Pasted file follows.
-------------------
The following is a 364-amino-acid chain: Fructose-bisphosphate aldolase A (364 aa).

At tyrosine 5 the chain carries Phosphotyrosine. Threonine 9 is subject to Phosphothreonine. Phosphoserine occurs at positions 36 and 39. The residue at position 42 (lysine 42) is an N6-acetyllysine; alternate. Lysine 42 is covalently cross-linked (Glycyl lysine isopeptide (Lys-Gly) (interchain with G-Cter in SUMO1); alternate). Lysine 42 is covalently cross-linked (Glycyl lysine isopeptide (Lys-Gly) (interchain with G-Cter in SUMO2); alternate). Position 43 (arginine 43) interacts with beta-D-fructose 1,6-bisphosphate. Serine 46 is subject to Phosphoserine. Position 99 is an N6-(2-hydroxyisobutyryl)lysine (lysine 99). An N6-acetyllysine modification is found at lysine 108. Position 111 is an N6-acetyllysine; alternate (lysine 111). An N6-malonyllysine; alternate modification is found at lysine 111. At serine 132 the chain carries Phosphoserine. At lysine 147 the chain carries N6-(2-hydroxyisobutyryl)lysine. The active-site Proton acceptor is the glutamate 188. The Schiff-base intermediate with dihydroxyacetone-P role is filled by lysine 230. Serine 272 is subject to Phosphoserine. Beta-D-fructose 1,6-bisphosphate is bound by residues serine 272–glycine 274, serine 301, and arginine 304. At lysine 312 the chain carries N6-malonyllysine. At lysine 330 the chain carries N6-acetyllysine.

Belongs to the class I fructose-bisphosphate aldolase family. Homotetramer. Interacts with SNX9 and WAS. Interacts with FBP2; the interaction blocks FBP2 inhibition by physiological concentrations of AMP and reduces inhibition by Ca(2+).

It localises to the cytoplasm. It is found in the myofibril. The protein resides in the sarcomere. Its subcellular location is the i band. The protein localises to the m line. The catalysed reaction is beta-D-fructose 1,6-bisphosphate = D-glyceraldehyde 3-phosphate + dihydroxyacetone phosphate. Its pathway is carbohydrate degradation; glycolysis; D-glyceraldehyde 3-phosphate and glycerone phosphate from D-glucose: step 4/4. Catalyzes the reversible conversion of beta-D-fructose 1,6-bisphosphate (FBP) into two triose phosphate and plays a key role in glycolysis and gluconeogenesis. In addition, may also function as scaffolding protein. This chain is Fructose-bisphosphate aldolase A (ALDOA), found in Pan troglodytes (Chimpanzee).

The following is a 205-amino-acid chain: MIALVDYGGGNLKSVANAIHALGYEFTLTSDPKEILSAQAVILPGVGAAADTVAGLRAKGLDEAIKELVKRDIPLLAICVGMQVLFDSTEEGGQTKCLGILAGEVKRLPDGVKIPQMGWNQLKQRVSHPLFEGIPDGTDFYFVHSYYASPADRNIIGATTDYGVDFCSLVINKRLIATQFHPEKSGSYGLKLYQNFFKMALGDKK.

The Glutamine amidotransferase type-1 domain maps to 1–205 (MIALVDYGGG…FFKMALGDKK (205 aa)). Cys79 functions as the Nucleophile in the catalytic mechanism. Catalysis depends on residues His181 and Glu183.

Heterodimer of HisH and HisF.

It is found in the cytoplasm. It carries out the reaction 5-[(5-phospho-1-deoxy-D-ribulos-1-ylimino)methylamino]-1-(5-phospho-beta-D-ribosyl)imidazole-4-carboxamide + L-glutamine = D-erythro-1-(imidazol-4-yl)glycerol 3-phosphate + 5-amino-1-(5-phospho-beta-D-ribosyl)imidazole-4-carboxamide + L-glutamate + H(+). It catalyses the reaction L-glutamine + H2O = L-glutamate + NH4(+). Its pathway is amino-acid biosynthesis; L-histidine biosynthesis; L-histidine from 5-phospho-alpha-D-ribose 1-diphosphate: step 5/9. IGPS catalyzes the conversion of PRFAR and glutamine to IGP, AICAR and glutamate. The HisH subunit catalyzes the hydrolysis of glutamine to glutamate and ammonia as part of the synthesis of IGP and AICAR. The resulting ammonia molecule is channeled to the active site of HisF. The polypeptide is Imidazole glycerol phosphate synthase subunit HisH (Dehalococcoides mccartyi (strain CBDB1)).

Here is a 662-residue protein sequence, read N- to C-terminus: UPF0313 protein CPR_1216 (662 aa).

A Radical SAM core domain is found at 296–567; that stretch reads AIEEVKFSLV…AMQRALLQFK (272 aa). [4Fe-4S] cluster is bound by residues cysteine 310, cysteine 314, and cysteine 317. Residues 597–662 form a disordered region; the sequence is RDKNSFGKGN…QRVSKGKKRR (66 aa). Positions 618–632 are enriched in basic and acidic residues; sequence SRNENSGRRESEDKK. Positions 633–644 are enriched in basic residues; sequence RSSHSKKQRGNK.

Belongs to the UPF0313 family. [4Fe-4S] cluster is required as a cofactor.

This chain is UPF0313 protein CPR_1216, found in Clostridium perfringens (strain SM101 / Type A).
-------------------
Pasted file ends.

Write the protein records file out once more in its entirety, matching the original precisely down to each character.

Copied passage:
The following is a 364-amino-acid chain: Fructose-bisphosphate aldolase A (364 aa).

At tyrosine 5 the chain carries Phosphotyrosine. Threonine 9 is subject to Phosphothreonine. Phosphoserine occurs at positions 36 and 39. The residue at position 42 (lysine 42) is an N6-acetyllysine; alternate. Lysine 42 is covalently cross-linked (Glycyl lysine isopeptide (Lys-Gly) (interchain with G-Cter in SUMO1); alternate). Lysine 42 is covalently cross-linked (Glycyl lysine isopeptide (Lys-Gly) (interchain with G-Cter in SUMO2); alternate). Position 43 (arginine 43) interacts with beta-D-fructose 1,6-bisphosphate. Serine 46 is subject to Phosphoserine. Position 99 is an N6-(2-hydroxyisobutyryl)lysine (lysine 99). An N6-acetyllysine modification is found at lysine 108. Position 111 is an N6-acetyllysine; alternate (lysine 111). An N6-malonyllysine; alternate modification is found at lysine 111. At serine 132 the chain carries Phosphoserine. At lysine 147 the chain carries N6-(2-hydroxyisobutyryl)lysine. The active-site Proton acceptor is the glutamate 188. The Schiff-base intermediate with dihydroxyacetone-P role is filled by lysine 230. Serine 272 is subject to Phosphoserine. Beta-D-fructose 1,6-bisphosphate is bound by residues serine 272–glycine 274, serine 301, and arginine 304. At lysine 312 the chain carries N6-malonyllysine. At lysine 330 the chain carries N6-acetyllysine.

Belongs to the class I fructose-bisphosphate aldolase family. Homotetramer. Interacts with SNX9 and WAS. Interacts with FBP2; the interaction blocks FBP2 inhibition by physiological concentrations of AMP and reduces inhibition by Ca(2+).

It localises to the cytoplasm. It is found in the myofibril. The protein resides in the sarcomere. Its subcellular location is the i band. The protein localises to the m line. The catalysed reaction is beta-D-fructose 1,6-bisphosphate = D-glyceraldehyde 3-phosphate + dihydroxyacetone phosphate. Its pathway is carbohydrate degradation; glycolysis; D-glyceraldehyde 3-phosphate and glycerone phosphate from D-glucose: step 4/4. Catalyzes the reversible conversion of beta-D-fructose 1,6-bisphosphate (FBP) into two triose phosphate and plays a key role in glycolysis and gluconeogenesis. In addition, may also function as scaffolding protein. This chain is Fructose-bisphosphate aldolase A (ALDOA), found in Pan troglodytes (Chimpanzee).

The following is a 205-amino-acid chain: MIALVDYGGGNLKSVANAIHALGYEFTLTSDPKEILSAQAVILPGVGAAADTVAGLRAKGLDEAIKELVKRDIPLLAICVGMQVLFDSTEEGGQTKCLGILAGEVKRLPDGVKIPQMGWNQLKQRVSHPLFEGIPDGTDFYFVHSYYASPADRNIIGATTDYGVDFCSLVINKRLIATQFHPEKSGSYGLKLYQNFFKMALGDKK.

The Glutamine amidotransferase type-1 domain maps to 1–205 (MIALVDYGGG…FFKMALGDKK (205 aa)). Cys79 functions as the Nucleophile in the catalytic mechanism. Catalysis depends on residues His181 and Glu183.

Heterodimer of HisH and HisF.

It is found in the cytoplasm. It carries out the reaction 5-[(5-phospho-1-deoxy-D-ribulos-1-ylimino)methylamino]-1-(5-phospho-beta-D-ribosyl)imidazole-4-carboxamide + L-glutamine = D-erythro-1-(imidazol-4-yl)glycerol 3-phosphate + 5-amino-1-(5-phospho-beta-D-ribosyl)imidazole-4-carboxamide + L-glutamate + H(+). It catalyses the reaction L-glutamine + H2O = L-glutamate + NH4(+). Its pathway is amino-acid biosynthesis; L-histidine biosynthesis; L-histidine from 5-phospho-alpha-D-ribose 1-diphosphate: step 5/9. IGPS catalyzes the conversion of PRFAR and glutamine to IGP, AICAR and glutamate. The HisH subunit catalyzes the hydrolysis of glutamine to glutamate and ammonia as part of the synthesis of IGP and AICAR. The resulting ammonia molecule is channeled to the active site of HisF. The polypeptide is Imidazole glycerol phosphate synthase subunit HisH (Dehalococcoides mccartyi (strain CBDB1)).

Here is a 662-residue protein sequence, read N- to C-terminus: UPF0313 protein CPR_1216 (662 aa).

A Radical SAM core domain is found at 296–567; that stretch reads AIEEVKFSLV…AMQRALLQFK (272 aa). [4Fe-4S] cluster is bound by residues cysteine 310, cysteine 314, and cysteine 317. Residues 597–662 form a disordered region; the sequence is RDKNSFGKGN…QRVSKGKKRR (66 aa). Positions 618–632 are enriched in basic and acidic residues; sequence SRNENSGRRESEDKK. Positions 633–644 are enriched in basic residues; sequence RSSHSKKQRGNK.

Belongs to the UPF0313 family. [4Fe-4S] cluster is required as a cofactor.

This chain is UPF0313 protein CPR_1216, found in Clostridium perfringens (strain SM101 / Type A).